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Run_Fido_Run


MEMBER SINCE   August 30, 2010

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Comment 13 minutes ago

You forgot to mention another factor that contributes to program strength: talent evaluation during the recruiting process. By all appearances, Clemson has done a fantastic job in that respect, finding diamonds in the rough, i.e., three star guys who should have been four or five star guys. 

One other thing . . . Clemson also appears to be “good” at cheating via the use of performance enhancing substances. 

So, recruiting rankings are a useful tool, but that does not mean that high school rankings = college talent. The rankings are a good predictor of talent in the aggregate - five stars will hit at a higher rate than four stars will hit at a higher rate than three stars - but on a micro level, there are hundreds of exceptions. 

Comment 10 hours ago

But why do you care so much about what these people write, since they are just fools?

And you are an eSECpn apologist. That doesn’t make you a bad person and you’ve become better at it over the years - more reasonable, making better arguments, etc. But it is what you do and we are what we do. 

Definition of apologist

: one who speaks or writes in defense of someone or something

Comment 10 hours ago

Committee spokesman just said that LSU “deserved” the #1 spot. Deserved - a very nebulous concept - is supposed to have nothing to do with the selection process, according to their own written guidelines, etc. This is a corrupted process. The individual committee members do the best they can and operate in good faith, but the process lends itself to corruption.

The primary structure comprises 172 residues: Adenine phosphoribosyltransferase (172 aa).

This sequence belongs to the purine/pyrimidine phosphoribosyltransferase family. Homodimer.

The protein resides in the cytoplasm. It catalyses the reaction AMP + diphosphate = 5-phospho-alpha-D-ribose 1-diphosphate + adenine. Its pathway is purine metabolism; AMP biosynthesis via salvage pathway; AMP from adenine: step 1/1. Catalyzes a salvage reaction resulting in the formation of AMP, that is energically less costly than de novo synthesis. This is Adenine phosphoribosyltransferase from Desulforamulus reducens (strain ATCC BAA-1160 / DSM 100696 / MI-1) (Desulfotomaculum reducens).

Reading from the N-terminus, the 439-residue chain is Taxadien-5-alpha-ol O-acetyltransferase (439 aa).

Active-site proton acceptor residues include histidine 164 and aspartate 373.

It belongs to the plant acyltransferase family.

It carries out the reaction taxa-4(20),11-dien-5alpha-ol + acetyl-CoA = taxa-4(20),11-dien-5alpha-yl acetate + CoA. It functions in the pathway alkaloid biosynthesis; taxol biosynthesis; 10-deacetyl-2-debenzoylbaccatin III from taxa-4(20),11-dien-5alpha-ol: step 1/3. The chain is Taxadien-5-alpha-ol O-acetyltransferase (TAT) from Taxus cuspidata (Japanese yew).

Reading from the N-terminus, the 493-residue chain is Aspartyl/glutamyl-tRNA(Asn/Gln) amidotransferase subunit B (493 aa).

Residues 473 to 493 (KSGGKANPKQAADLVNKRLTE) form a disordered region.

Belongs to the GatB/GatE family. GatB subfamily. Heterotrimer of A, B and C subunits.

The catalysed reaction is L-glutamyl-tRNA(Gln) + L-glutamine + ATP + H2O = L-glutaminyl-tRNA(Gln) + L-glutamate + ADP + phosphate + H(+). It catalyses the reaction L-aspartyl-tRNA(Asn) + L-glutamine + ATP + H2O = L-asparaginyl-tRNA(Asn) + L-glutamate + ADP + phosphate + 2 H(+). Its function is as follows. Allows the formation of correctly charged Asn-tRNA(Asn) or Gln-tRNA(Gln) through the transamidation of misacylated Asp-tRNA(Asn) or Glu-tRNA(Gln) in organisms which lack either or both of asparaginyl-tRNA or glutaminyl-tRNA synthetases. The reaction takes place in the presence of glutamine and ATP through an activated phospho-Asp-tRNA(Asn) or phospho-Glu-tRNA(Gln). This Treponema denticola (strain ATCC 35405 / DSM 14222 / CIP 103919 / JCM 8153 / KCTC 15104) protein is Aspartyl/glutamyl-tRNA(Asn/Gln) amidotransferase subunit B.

Comment 11 hours ago

LSU could be in the worst position of all four playoff teams: over the next three weeks, they will get repeatedly stroked by their fellow students on campus, around town by Baton Rouge fans, and by the sports media hacks and SEC social media trolls. On top of that, Joe Burrow is about to be coronated as the best QB in SEC history and be sent on the Heisman banquet circuit. Meanwhile, Lincoln Riley has three weeks to dream up new schemes and plays against LSU’s vulnerable defense indoors on a fast carpet, while his team gets to hear hw they’re just an easy out. 

Comment 13 hours ago

As much as I’ve criticized the committee, that is one thing they’ve usually had right: use all of the data that are now available and analyze accordingly. The data now show that Texas turned out to be a mediocre football team.

If LSU is rewarded by the committee for beating “top 10” Texas, it will because they scheduled this game against a quality non-conference opponent, not because this turned out to be a top level opponent. 

Comment 13 hours ago

Okay, dude . . . Here are two past teams that weren’t good, then: Super Bowl XXII champs, the 1987 Washington Redskins; Super Bowl LI champs, the 2016 NE Patriots. 

Comment 22 hours ago

Not take anything away from LSU, but Georgia really did look like absolute Dawg shit. Obviously, LSU has something to do with that, but only to an extent. Anyone who knows anything about football could see how bad UGA looked on their own accord.

Comment 07 Dec 2019

If I were on the committee, I would make strong case against treating this weekend’s championship games as just another set of data points. And I say that knowing that my “approach” could potentially bite Ohio State in the a—, too. But if UGA wins today and thus LSU already had the opportunity of playing a playoff team only 24-odd hours before the committee makes its final selections and blew that opportunity, aren’t that better “data” than all of the “resume” data?

Keep in mind that all of the stats and advanced stats are tools - very useful, but with significant limitations. Moreover, there are hundreds of different variables and data points that make these playoff analyses and voting decisions hyper complex - possibly even bewildering at times. I,e., “splitting hairs.” The committee members do their best to utilize AND cut through all of that data to get to what they believe are the best assessments, but it is as much art as it is science. And a highly imperfect art and science at that! 

Albert Einstein, who was wise in addition to being exceptionally brilliant, said, “The more I learn, the more I realize how much I don't know.” The committee members should be humble enough to rely, as much as possible, on opportunities for “nature to take its course.” That wouldn’t mean that these conference games today are quasi “play in” games, but they should be seen as more than just 13th games.